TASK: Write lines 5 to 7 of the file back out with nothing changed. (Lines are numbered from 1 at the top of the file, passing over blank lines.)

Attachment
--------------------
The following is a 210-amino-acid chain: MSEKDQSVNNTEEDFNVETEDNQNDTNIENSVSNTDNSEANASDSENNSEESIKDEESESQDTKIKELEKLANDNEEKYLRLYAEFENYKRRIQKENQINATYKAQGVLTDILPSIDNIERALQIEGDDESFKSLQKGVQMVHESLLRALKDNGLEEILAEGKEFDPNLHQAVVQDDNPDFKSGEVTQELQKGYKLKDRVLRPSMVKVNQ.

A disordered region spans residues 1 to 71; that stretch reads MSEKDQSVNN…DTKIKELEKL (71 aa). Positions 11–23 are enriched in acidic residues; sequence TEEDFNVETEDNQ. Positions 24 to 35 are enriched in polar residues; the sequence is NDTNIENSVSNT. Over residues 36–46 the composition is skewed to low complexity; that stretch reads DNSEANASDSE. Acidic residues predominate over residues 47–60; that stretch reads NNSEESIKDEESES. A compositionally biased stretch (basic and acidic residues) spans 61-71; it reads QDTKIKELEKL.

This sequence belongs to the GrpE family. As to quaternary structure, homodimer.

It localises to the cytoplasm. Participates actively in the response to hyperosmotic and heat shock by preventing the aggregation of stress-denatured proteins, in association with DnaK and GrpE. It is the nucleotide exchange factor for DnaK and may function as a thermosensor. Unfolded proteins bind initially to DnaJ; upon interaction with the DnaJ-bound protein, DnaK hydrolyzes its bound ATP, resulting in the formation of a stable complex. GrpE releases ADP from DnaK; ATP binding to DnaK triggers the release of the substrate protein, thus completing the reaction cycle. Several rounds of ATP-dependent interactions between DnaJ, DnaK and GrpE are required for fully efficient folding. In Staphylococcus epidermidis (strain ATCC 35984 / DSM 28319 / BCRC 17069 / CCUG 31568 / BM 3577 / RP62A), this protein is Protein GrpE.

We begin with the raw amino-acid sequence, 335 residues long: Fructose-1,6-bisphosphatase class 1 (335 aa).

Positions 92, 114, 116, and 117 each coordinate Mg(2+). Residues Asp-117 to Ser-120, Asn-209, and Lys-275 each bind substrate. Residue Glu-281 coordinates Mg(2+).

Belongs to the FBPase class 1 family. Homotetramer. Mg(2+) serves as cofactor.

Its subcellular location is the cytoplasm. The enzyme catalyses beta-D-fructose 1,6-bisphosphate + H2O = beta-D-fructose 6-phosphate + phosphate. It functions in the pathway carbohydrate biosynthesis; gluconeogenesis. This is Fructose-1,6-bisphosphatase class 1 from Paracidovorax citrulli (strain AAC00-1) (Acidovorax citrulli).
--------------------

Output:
We begin with the raw amino-acid sequence, 335 residues long: Fructose-1,6-bisphosphatase class 1 (335 aa).

Positions 92, 114, 116, and 117 each coordinate Mg(2+). Residues Asp-117 to Ser-120, Asn-209, and Lys-275 each bind substrate. Residue Glu-281 coordinates Mg(2+).

Belongs to the FBPase class 1 family. Homotetramer. Mg(2+) serves as cofactor.